Oh dear, Ryan Gosling ‘Lost River’ gets a critical bashing at Cannes


The first clip was revealed yesterday ahead of the world wide premiere of Ryan Goslings directorial debut, Lost River, and I have to say I thought the clip was just excellent. Echoing David Lynch and Nicolas Winding Refn, Lost River looks to be a brave, bold and ambitious first film for Gosling, and using both Lynch, Refn and also directors like Terrence Malick and even Dario Argento as his influence, surely things can’t be bad, can they?

The film premiered at Cannes yesterday, and sadly it would appear that the general feeling is that the film is a bit of a mess and rather dull. Personally, I don’t see how it can be, and judging by the more positive reviews (yes, there are plenty who loved it), Lost River sounds like an experimental tour de force filled with elements of filming I really love.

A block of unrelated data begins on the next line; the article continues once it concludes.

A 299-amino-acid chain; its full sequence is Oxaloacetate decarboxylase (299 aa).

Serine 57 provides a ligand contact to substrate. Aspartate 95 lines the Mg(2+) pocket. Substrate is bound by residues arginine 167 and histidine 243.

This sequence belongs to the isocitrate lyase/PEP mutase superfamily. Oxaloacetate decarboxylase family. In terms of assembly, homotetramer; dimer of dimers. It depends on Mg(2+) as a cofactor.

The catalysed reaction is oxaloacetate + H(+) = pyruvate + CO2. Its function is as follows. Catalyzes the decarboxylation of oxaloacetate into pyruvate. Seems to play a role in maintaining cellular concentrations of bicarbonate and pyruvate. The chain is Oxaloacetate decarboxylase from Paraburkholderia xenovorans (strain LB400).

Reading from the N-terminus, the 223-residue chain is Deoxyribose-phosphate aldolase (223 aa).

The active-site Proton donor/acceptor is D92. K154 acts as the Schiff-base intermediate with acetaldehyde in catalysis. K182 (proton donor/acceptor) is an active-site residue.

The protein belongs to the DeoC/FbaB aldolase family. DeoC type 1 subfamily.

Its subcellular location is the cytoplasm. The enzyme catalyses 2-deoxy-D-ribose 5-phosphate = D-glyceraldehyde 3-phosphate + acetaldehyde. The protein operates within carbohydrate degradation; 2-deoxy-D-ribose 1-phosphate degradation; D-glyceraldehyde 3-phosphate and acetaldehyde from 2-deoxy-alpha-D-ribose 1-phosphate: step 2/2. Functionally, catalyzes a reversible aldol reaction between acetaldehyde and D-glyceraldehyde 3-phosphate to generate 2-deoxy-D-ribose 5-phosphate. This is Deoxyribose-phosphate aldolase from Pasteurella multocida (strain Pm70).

Mark Adams, Screen Daily
It may well be strong on evocative imagery and a vibrant sense danger and moodiness but Ryan Gosling’s much-hyped directorial debut turns out to be an over-cooked affair that lacks a much needed wit and humour to go alongside its self-aware art intentions.”

Variety’s Justin Chang excoriated the film, comparing it to a train-wreck, while writing, “Had Terrence Malick and David Lynch somehow conceived an artistic love-child together, only to see it get kidnapped, strangled and repeatedly kicked in the face by Nicolas Winding Refn, the results might look and sound something like ‘Lost River,’ a risible slab of Detroit gothic that marks an altogether inauspicious writing-directing debut for Ryan Gosling.”